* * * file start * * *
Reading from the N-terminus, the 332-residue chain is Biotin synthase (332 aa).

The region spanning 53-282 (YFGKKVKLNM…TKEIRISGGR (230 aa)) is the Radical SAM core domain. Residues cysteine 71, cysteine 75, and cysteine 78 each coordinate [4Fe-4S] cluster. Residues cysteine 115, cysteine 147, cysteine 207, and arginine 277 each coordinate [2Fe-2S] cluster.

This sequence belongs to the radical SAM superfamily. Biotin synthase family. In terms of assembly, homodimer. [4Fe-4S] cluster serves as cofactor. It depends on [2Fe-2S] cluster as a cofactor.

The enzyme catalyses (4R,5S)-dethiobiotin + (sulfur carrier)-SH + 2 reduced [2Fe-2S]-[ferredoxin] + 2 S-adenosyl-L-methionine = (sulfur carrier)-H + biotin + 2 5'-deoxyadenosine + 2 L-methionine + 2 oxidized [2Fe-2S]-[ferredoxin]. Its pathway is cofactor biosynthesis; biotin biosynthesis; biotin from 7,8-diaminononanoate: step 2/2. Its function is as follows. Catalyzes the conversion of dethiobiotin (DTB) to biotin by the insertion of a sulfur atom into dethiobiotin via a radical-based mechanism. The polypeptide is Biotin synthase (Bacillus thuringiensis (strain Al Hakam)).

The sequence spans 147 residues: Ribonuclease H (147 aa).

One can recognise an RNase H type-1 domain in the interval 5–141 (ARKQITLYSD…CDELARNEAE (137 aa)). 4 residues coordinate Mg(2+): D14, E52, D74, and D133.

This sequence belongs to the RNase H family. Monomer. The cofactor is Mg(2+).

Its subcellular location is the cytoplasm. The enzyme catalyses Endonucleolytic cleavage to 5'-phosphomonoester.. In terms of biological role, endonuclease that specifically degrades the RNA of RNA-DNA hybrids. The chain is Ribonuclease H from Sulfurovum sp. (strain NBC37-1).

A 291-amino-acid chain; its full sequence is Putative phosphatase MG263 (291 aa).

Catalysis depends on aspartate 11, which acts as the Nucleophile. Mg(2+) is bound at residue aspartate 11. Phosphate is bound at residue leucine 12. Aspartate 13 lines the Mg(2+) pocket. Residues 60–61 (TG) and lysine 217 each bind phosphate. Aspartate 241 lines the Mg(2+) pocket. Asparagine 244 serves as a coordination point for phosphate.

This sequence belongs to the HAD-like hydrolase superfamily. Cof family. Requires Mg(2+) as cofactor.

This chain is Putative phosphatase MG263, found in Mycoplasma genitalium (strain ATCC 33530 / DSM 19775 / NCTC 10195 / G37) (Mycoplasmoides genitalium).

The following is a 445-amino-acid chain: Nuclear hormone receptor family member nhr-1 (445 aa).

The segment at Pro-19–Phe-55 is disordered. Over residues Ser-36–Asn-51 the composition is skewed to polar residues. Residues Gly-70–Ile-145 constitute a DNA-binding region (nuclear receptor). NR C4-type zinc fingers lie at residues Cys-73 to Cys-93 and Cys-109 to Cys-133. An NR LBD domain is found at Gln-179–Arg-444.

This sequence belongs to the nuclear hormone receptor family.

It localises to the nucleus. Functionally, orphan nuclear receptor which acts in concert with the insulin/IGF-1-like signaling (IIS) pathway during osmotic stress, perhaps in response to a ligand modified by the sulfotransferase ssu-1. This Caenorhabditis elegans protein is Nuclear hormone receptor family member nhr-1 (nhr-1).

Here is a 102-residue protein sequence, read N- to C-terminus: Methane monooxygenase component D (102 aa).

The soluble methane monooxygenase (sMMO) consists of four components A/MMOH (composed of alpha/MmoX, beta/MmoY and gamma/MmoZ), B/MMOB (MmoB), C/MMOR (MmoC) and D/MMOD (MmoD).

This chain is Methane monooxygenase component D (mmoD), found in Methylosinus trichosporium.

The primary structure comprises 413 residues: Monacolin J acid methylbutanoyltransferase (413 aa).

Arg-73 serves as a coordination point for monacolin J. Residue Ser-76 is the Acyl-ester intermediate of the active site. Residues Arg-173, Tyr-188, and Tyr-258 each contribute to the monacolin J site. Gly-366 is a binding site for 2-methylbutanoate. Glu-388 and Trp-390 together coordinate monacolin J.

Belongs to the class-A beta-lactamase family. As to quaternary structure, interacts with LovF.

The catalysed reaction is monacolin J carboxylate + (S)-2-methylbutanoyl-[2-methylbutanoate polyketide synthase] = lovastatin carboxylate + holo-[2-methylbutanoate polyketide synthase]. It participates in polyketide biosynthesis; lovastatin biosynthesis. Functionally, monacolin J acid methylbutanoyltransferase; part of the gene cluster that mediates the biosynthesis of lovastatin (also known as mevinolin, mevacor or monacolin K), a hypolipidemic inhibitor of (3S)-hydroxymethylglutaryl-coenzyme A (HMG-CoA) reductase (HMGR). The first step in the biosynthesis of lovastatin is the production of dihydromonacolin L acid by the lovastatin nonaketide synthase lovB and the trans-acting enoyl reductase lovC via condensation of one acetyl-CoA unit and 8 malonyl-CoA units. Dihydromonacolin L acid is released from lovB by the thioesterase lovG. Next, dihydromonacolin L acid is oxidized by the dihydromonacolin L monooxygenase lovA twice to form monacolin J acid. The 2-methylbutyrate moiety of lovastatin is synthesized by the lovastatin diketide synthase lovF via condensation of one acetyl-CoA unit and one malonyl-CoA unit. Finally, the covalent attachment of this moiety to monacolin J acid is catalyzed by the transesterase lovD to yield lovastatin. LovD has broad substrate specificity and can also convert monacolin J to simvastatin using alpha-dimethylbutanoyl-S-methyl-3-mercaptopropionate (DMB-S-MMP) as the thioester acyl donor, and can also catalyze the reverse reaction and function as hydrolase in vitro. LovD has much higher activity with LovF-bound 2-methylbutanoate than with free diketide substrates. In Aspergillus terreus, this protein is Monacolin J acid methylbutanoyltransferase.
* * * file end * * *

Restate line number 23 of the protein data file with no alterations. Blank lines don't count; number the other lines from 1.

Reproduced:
The catalysed reaction is monacolin J carboxylate + (S)-2-methylbutanoyl-[2-methylbutanoate polyketide synthase] = lovastatin carboxylate + holo-[2-methylbutanoate polyketide synthase]. It participates in polyketide biosynthesis; lovastatin biosynthesis. Functionally, monacolin J acid methylbutanoyltransferase; part of the gene cluster that mediates the biosynthesis of lovastatin (also known as mevinolin, mevacor or monacolin K), a hypolipidemic inhibitor of (3S)-hydroxymethylglutaryl-coenzyme A (HMG-CoA) reductase (HMGR). The first step in the biosynthesis of lovastatin is the production of dihydromonacolin L acid by the lovastatin nonaketide synthase lovB and the trans-acting enoyl reductase lovC via condensation of one acetyl-CoA unit and 8 malonyl-CoA units. Dihydromonacolin L acid is released from lovB by the thioesterase lovG. Next, dihydromonacolin L acid is oxidized by the dihydromonacolin L monooxygenase lovA twice to form monacolin J acid. The 2-methylbutyrate moiety of lovastatin is synthesized by the lovastatin diketide synthase lovF via condensation of one acetyl-CoA unit and one malonyl-CoA unit. Finally, the covalent attachment of this moiety to monacolin J acid is catalyzed by the transesterase lovD to yield lovastatin. LovD has broad substrate specificity and can also convert monacolin J to simvastatin using alpha-dimethylbutanoyl-S-methyl-3-mercaptopropionate (DMB-S-MMP) as the thioester acyl donor, and can also catalyze the reverse reaction and function as hydrolase in vitro. LovD has much higher activity with LovF-bound 2-methylbutanoate than with free diketide substrates. In Aspergillus terreus, this protein is Monacolin J acid methylbutanoyltransferase.